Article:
Thus, to the extent that someone suggests that the Israelites should simply have tried to share the land with these people, they fail to take into account two very important factors: (1) the Canaanites opposed their entry into the land and wouldn't co-habitate the land with the Israelites and (2) the continuing presence of the Canaanites was damaging to the Israelites.
Obviously, the Canaanites had to go for the Israelites to be at peace in their new home. If the Israelites had simply attacked the Canaanite cities, destroyed their armies and allowed the inhabitants to flee, I doubt that the removal of the Canaanites under those circumstances would have caused the same hullabaloo that the verses call because they report that the Israelites destroyed all of the inhabitants of the towns -- young and old, men and women. Was this really necessary?
I want to answer the question two ways. First, I want to note that such destruction may have been necessary because the Israelites needed to clean the land of the evil of the Canaanites. Consider: if the Israelites had destroyed only the soldiers, what would they have done with the inhabitants of the towns? Sent them on their way? Odds are that these people would have moved elsewhere for a time until they regained their strength and then returned to press the attack. Certainly, that's what appears to have happened often with the Philistines. They couldn't bring the people into their camps because God, for reasons of His plan of salvation, had decreed that the savior was to come from the Jewish people who needed to be kept separate and apart. Besides, if they brought in the Canaanites, these Canaanites would have brought their despicable practices into Israel with them and led to even greater violations of the laws of God than occurred even after they were mostly destroyed.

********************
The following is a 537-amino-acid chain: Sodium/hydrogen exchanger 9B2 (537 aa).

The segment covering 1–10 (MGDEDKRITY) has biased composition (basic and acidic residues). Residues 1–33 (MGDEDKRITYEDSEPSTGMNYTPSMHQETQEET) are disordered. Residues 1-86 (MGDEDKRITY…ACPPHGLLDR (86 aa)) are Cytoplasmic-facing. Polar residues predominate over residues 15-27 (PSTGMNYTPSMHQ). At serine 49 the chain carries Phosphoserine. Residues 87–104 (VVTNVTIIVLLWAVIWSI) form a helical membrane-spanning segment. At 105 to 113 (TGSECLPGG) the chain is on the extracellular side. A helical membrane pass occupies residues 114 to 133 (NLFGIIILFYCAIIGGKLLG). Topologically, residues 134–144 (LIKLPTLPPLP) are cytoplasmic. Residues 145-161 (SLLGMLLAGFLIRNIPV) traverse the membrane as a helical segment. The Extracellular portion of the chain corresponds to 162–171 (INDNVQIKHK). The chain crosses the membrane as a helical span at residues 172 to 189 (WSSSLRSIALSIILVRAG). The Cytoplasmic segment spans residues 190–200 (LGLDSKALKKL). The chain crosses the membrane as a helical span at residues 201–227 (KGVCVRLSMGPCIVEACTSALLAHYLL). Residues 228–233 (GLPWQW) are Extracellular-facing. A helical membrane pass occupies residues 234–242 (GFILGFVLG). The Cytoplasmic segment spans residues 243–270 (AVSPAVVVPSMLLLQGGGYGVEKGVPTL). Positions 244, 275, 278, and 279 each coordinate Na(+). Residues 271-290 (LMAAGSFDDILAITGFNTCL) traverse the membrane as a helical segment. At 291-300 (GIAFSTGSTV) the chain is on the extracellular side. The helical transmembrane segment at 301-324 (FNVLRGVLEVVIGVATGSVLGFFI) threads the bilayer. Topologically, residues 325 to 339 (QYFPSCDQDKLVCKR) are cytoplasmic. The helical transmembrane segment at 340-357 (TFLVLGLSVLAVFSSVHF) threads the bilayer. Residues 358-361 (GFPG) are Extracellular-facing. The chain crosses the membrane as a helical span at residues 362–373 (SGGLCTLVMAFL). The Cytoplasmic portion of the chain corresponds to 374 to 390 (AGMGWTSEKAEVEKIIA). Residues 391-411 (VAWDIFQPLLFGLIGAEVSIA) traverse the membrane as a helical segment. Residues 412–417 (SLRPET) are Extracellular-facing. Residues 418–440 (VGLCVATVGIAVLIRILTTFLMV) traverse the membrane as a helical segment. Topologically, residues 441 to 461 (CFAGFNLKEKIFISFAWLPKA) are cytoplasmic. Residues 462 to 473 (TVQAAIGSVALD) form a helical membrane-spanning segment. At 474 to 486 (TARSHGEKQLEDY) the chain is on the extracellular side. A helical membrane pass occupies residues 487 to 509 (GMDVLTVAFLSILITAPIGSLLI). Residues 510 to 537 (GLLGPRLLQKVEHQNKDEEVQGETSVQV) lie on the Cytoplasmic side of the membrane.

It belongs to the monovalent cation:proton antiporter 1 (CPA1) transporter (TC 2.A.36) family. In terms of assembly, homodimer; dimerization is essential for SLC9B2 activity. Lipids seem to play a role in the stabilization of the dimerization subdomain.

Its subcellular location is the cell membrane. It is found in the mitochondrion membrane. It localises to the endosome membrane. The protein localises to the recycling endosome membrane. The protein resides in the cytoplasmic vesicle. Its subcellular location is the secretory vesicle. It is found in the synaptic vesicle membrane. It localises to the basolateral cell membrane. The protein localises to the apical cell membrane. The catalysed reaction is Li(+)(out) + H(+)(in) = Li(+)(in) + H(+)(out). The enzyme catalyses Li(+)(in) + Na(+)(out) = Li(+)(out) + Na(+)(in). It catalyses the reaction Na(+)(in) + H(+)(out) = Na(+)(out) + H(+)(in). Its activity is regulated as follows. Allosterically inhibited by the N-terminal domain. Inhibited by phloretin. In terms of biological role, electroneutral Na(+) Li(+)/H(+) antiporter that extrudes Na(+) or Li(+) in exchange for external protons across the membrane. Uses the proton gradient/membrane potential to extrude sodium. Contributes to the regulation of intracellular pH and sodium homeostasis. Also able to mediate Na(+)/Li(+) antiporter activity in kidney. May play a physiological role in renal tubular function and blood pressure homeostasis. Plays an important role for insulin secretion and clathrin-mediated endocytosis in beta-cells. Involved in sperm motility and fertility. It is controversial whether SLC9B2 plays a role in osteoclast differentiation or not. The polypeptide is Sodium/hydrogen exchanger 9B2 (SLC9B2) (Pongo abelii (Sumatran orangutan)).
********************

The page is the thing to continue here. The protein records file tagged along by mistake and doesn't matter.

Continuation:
So, what should they have done? What was the alternative? Assuming that the people of Israel were to have this land, what else were the Israelites to do besides for completely destroy the inhabitants that would have protected themselves from further attacks and would have kept the evil influences of the Canaanites from corrupting the Israelite society (which, even in the limited form in which it survived following Joshua's conquest, remained a corrupting influence despite the killing of all of the inhabitants of a couple of towns)? I note that the people who object to the attacks have nothing to say on this point. They want to assert that the Israelis were wrong to attack.
Personally, I think that the judgment of an omniscient God that the Canaanites were more like termites than like people carries more weight than the attacks by the skeptics who simply refuse to give serious consideration to anything that would portray God as both merciful and just.